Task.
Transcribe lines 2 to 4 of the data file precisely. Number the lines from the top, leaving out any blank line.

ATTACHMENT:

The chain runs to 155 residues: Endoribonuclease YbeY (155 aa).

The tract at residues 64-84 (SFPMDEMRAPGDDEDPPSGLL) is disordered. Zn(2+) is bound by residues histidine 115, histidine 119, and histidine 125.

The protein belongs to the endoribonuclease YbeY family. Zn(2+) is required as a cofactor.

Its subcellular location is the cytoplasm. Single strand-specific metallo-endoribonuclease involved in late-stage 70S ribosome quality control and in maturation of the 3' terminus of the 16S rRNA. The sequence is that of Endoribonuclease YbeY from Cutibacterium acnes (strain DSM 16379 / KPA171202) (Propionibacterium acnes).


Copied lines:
The tract at residues 64-84 (SFPMDEMRAPGDDEDPPSGLL) is disordered. Zn(2+) is bound by residues histidine 115, histidine 119, and histidine 125.

The protein belongs to the endoribonuclease YbeY family. Zn(2+) is required as a cofactor.

Its subcellular location is the cytoplasm. Single strand-specific metallo-endoribonuclease involved in late-stage 70S ribosome quality control and in maturation of the 3' terminus of the 16S rRNA. The sequence is that of Endoribonuclease YbeY from Cutibacterium acnes (strain DSM 16379 / KPA171202) (Propionibacterium acnes).